I just found these newsletters and I'm absolutely loving them--especially since they contain a lot of detailed images which, in the instances when they have been posted to the forum, have often disappeared due to an end of support from the hosting services.
I have to confess, you guys got me. I started out wanting to make a workable costume for a nerdy athletic challenge. A rayon tunic and a goretex cape ought to do, right?
Now I find myself putting serious thought into a MERS-level kit...for a nerdy athletic challenge. Just bought a bunch
of veg-tan leather that I'm looking forward to learning to work with.
In that vein, a couple of things stood out to me in the MERS standards that I wonder if someone else could shed some light on--specifically, rivets and metals.
The document says,
No two-piece rivets, or extraneous studs or rivets in clothing or leather â€˜armorâ€™
What exactly constitutes a 2-piece rivet? Obviously pop rivets and D&D "studded leather" wouldn't fit, but the only one-piece rivets I know of are used in metalworking--a metal pin slipped through two pieces of metal and then pounded out to deform and make a friction-fit. This doesn't seem viable for leather. Metal washers on either side seem like a bare minimum to grip leather properly.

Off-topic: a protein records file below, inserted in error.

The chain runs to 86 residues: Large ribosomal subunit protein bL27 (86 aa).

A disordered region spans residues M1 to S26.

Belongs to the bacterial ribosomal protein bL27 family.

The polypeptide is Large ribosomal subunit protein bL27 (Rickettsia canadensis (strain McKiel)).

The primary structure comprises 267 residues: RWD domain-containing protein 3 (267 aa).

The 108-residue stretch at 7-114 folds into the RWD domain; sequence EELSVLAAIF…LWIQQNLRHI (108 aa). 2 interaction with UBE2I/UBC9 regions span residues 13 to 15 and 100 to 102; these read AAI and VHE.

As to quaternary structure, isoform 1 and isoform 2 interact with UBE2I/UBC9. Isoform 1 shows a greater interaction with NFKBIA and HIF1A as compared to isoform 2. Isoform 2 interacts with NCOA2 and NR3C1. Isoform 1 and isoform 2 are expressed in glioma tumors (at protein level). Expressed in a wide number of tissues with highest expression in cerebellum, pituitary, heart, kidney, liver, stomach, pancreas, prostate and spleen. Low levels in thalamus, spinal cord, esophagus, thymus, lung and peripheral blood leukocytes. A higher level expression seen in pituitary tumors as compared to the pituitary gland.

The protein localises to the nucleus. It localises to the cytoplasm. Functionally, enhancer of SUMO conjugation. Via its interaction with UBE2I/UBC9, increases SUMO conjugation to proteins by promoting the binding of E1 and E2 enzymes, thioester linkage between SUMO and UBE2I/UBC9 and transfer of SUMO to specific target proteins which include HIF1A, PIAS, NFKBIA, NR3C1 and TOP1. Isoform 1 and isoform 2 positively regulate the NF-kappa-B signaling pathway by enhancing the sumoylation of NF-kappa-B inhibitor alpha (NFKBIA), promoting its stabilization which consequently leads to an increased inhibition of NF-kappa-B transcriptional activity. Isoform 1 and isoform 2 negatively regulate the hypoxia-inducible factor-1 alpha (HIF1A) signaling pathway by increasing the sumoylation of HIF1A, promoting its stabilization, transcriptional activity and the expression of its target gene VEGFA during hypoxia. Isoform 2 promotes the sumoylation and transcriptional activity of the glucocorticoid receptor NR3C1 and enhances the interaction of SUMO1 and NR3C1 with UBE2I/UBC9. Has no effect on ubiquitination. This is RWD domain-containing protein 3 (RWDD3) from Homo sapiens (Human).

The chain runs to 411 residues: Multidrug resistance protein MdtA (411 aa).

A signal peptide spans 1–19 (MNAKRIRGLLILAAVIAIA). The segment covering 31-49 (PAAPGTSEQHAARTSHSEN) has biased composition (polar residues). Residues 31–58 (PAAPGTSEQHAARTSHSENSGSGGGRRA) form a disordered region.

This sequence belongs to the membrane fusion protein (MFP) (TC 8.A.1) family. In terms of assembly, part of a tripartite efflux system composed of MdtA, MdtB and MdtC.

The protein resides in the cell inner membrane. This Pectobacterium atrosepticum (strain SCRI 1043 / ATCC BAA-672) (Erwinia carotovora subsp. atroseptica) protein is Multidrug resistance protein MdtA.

Can anybody shed light on the historical usage of rivets in leather or cloth goods? Would a copper nail peened to a copper washer on the back be plausible? If not, are any
rivets acceptable outside of metalworking, or is stitching just the best bet?
Acceptable Metals: Iron, Steel, Tin, Copper, Bronze, and referenced precious metals.
Leave the mithril spork at home, sure, but brass seems rather conspicuously absent. It's hardly a modern alloy, and as near as I can tell was used a fair bit at least as far back as the Roman period in Europe. Is this an oversight, or is there a reason for eschewing it?